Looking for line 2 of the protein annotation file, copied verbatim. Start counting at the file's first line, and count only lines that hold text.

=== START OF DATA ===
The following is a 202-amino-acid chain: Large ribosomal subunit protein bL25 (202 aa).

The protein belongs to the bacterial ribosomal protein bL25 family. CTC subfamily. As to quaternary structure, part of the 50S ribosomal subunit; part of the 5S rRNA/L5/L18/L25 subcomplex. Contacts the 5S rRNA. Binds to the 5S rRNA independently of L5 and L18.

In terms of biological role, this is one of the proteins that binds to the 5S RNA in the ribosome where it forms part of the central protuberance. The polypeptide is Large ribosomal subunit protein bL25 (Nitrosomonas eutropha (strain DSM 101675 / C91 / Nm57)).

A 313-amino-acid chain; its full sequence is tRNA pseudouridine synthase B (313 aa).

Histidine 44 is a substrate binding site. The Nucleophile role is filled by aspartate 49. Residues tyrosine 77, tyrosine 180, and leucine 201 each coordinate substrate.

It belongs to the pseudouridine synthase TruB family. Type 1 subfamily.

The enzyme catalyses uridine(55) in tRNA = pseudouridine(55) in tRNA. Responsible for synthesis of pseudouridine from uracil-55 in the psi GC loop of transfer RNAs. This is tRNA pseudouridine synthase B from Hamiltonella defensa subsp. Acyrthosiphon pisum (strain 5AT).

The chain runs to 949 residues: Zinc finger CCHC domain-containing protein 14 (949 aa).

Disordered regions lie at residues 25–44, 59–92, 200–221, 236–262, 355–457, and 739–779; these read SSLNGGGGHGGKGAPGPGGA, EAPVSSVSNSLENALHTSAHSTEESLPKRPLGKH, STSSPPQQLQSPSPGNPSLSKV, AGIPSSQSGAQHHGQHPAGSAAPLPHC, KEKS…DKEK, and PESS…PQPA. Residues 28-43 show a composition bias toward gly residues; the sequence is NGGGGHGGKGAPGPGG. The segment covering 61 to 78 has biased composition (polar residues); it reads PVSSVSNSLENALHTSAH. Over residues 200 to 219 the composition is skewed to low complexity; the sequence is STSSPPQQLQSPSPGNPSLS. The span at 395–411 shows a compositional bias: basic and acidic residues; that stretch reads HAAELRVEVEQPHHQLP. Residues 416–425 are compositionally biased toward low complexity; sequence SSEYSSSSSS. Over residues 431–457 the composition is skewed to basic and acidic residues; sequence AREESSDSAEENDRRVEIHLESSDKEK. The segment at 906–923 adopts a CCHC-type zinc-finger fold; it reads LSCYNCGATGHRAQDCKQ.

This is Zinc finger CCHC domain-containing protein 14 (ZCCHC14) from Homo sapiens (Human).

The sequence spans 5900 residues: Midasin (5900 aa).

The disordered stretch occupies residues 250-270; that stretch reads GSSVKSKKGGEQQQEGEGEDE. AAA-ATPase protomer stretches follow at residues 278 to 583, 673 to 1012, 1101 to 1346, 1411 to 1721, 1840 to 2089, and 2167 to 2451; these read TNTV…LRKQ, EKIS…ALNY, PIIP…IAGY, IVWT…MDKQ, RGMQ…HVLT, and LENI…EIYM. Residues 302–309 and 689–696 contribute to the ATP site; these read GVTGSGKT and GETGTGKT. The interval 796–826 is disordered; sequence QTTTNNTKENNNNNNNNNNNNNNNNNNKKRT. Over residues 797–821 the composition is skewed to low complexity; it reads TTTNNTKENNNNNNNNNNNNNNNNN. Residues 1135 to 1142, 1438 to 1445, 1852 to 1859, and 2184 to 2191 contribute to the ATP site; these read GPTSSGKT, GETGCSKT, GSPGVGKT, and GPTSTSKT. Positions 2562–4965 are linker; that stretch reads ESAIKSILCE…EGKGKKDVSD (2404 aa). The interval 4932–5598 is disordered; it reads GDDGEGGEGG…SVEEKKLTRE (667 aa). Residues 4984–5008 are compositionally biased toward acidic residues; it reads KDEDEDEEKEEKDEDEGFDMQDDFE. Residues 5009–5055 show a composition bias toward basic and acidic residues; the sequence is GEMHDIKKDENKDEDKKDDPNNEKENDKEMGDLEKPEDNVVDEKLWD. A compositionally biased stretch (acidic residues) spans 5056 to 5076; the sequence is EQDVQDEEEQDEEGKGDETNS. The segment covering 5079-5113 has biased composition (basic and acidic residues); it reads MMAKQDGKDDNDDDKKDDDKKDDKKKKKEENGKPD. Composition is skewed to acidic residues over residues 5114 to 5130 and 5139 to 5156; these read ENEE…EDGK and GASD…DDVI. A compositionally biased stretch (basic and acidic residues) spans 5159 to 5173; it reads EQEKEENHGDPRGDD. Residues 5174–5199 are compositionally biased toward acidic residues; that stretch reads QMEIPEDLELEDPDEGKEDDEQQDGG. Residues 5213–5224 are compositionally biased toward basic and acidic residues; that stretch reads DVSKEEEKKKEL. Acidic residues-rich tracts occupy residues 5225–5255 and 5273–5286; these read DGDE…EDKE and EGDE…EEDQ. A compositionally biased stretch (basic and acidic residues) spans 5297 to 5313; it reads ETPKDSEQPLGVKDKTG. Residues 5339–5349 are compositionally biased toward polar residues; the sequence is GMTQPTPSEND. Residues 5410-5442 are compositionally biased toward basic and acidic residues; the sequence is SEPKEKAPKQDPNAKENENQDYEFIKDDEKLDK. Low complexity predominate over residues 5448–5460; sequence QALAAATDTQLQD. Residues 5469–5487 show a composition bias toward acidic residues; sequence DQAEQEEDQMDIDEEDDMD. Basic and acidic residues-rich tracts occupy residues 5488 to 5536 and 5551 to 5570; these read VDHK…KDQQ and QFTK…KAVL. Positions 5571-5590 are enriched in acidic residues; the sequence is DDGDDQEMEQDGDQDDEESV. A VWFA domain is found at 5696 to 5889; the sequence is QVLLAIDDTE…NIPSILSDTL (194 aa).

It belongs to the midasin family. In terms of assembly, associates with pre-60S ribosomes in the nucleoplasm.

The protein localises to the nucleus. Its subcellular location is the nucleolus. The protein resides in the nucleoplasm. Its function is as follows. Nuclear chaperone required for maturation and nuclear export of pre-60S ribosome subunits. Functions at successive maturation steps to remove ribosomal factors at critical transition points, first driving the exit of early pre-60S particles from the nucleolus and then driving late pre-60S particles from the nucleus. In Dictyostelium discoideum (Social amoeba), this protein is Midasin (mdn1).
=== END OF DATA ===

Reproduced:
The protein belongs to the bacterial ribosomal protein bL25 family. CTC subfamily. As to quaternary structure, part of the 50S ribosomal subunit; part of the 5S rRNA/L5/L18/L25 subcomplex. Contacts the 5S rRNA. Binds to the 5S rRNA independently of L5 and L18.